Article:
the first year of full operations, due to a constrained
budget environment. In 2015, the National Research
Council 3 recommended that NSF make an
“immediate” reduction in funding for OOI
operations by 20 percent. In its response, dated May
11, 2015, NSF supported the recommendation, and
described its long-term plan for reducing costs by
20 percent, including its intent to solicit a new
cooperative agreement (to replace the existing
agreement set to expire in April 2017), with a
                                                                     Figure 1. Location of OOI Arrays
reduced annual budget of no more than $45 million
                                                                     Source: Woods Hole Oceanographic Institution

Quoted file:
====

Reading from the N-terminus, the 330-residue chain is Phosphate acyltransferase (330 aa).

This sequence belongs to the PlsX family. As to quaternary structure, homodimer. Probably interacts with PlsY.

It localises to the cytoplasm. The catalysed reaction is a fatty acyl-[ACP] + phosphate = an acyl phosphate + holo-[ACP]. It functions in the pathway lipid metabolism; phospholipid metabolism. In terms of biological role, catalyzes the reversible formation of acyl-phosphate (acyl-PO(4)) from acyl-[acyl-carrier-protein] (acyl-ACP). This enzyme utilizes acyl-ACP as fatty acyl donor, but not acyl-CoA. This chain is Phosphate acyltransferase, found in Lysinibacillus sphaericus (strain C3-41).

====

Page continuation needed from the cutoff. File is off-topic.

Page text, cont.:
1
  The NSB establishes policies for NSF within the framework of applicable policies set forth by the President and Congress.
In this capacity, the NSB identifies issues that are critical to NSF’s future and approves new major programs and awards,
unless it has delegated such award approval authority to the Director. The NSB also serves as an independent body of
advisors to the President and Congress, providing reports every other year on the state of science and engineering in the U.S.,
as well as other reports as needed or by request, on specific, individual policy matters within NSF’s authority.
2
  The award included $386 million for construction and $383 million for operations.
3
  At NSF’s request, the National Research Council evaluated NSF's priorities for ocean science and issued recommendations
in Sea Change: 2015-2025 Decadal Survey of Ocean Sciences (The National Academies Press, 2015).